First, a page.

While we’re looking at photos, here are a few more…
Barrel and recoil spring assembly. The dual springs really help tame recoil.
You can’t really see how shiny it is, as we had just shot the gun but SA polishes a feed ramp like no other manufacturer I know of.
The gun ships with one each five and six rounder. As mentioned above, seven-round mags are available as in the top photo.
Some folks like this texturing, others don’t. It does work. The backstrap is interchangeable. Also note the bladed trigger – nothing new here. It was a nice trigger, though — right around 5 Â½ pounds (how to measure it).
Let’s check the specs…
|4.0 inches, Melonite finish
|Steel drift-adjustable; fiber optic front, dovetail rear
|One 5-round and one 7-round (our sample had one 5- and one 6-round; it was an older model)
|Bladed safety; trigger pull averaged 5 pounds, 11.1 ounces
|20.4 ounces empty; 27.4 ounces with loaded magazine. Weights are from my digital scale.
|$524 (new 3.3-inch Mod 2 XDS). The 4-inch version has been discontinued but is still available at
|$470 (XDS 4.0)
Shooting The XDS
As I loaded the magazine with 230-grain FMJ rounds, I was reminded of the XDS I used to own. You’ve heard the saying: these are guns that are meant to be carried a lot but shot little. I’m not so sure I subscribe to that where the XDS is concerned. The dual recoil springs and the weight of the gun help to reduce felt recoil. Of course, it kicked but not enough to cause concern or consternation. I was able to keep the sights pretty much on the target.
We shot a bit of Hornady ammo and more Fiocchi 230-grain FMJ loads. As with most of my reviews, I won’t post photo after photo of targets — I have one to show you. I figure that you are smart enough to know that a gun like this is going to work, pretty much, and I don’t have to shoot 47 targets to convince you of that. Also, we’re still in a bit of an ammo crunch and I was very glad to receive some boxes of ammo from Fiocchi for testing.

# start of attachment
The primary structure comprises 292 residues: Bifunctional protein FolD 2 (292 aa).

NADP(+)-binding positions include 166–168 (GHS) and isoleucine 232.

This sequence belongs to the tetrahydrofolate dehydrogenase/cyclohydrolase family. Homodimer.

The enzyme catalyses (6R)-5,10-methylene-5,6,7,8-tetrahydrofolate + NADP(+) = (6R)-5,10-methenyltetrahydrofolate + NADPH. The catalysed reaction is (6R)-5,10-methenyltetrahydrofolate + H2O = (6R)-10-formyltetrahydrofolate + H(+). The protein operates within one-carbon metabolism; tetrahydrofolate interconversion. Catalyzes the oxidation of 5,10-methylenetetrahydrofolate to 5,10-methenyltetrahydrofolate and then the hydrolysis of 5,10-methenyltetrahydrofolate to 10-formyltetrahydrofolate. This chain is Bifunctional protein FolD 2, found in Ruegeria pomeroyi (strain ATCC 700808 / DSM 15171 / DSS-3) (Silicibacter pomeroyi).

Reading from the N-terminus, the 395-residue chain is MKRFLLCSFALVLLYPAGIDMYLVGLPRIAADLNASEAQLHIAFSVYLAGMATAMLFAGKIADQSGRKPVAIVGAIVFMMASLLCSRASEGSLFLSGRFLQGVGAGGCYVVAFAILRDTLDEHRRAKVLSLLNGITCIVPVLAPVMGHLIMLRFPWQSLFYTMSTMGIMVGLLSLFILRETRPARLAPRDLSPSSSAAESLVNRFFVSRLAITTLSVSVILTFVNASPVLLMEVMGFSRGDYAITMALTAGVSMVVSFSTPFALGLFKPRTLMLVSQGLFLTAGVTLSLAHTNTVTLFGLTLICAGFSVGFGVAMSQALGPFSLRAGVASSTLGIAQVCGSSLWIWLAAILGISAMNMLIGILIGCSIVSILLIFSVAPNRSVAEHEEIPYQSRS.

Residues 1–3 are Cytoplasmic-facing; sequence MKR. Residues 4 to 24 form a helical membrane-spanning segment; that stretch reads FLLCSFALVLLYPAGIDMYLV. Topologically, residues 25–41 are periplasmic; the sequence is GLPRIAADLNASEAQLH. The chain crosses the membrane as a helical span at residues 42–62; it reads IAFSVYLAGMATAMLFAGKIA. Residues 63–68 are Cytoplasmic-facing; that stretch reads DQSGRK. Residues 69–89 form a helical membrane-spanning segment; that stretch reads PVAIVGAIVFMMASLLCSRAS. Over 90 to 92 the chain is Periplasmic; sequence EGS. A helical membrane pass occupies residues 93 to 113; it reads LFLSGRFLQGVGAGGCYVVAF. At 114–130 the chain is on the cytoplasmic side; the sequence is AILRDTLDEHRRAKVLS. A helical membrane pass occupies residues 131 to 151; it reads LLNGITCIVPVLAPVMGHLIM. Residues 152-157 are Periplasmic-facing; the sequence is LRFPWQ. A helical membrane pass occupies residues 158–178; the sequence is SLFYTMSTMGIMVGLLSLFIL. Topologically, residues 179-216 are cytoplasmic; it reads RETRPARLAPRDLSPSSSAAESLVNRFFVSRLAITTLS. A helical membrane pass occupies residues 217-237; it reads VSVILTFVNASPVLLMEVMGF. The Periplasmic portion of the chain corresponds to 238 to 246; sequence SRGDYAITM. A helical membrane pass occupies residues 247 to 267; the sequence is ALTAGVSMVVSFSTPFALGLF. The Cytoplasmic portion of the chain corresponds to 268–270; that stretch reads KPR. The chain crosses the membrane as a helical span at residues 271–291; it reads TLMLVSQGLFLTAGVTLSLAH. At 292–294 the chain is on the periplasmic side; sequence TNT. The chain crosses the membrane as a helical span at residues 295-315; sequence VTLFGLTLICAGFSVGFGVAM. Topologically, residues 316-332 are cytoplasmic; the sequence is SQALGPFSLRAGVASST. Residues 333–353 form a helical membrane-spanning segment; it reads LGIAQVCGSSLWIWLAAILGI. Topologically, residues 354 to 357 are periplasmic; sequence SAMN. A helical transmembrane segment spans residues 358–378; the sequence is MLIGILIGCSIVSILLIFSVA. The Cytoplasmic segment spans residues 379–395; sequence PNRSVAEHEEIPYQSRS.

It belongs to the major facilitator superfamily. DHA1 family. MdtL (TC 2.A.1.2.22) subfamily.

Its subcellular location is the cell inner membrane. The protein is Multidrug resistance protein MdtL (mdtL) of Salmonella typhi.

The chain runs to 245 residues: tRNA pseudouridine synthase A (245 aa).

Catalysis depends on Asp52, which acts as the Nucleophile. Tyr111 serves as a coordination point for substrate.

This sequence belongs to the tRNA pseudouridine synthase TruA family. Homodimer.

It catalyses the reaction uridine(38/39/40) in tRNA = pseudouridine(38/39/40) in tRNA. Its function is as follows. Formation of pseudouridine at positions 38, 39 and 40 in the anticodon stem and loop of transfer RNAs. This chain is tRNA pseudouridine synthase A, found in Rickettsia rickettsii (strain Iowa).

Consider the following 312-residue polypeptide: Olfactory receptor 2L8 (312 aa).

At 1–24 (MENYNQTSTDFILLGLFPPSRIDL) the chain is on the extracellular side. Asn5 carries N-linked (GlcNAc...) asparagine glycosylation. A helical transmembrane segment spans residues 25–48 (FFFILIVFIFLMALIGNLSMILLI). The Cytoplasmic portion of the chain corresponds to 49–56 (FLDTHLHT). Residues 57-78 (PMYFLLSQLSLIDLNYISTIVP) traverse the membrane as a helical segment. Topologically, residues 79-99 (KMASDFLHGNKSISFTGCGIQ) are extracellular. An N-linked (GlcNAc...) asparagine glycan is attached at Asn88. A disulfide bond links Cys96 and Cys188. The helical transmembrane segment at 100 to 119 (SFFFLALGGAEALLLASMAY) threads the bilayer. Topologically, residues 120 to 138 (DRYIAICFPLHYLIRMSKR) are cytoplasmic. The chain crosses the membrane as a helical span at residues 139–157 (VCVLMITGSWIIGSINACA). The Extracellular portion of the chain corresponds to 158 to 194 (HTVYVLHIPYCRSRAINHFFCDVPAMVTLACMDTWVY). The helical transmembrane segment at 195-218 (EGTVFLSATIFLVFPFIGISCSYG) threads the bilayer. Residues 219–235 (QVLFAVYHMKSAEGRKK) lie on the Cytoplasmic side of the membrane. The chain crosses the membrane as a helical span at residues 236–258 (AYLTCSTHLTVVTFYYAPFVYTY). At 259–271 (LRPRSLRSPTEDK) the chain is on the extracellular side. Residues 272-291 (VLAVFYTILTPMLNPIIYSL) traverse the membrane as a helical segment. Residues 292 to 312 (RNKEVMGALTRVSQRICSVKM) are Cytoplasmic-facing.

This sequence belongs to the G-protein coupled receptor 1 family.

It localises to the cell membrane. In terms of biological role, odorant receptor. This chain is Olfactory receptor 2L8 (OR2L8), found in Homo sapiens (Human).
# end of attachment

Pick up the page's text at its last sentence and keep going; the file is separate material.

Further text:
I tend to print groups to the right on target and this one was no exception…
We shot at about 15 yards off-hand, no bench. I see two groups here — the multi-shot hole at the top and the 4-shot group below. The ammo shot to the gun’s front sight OK, which is good. We didn’t attempt to move the sight, as the gun belonged to a friend’s son. But, rest assured, this XDS should shoot very well with whatever load is put through it. I didn’t get the chance, but I would have loved to put some of my SWC loads through the gun. They have proven to be fairly accurate, and, with the central feed rail as described above, would feed effortlessly. I like the ammo that Fiocchi sent me. I’ve had really good accuracy from it, especially in rifle calibers at distance. I’m more of a handgun guy, so I appreciate the .380, 9mm, .38 Special and .45 stuff they sent.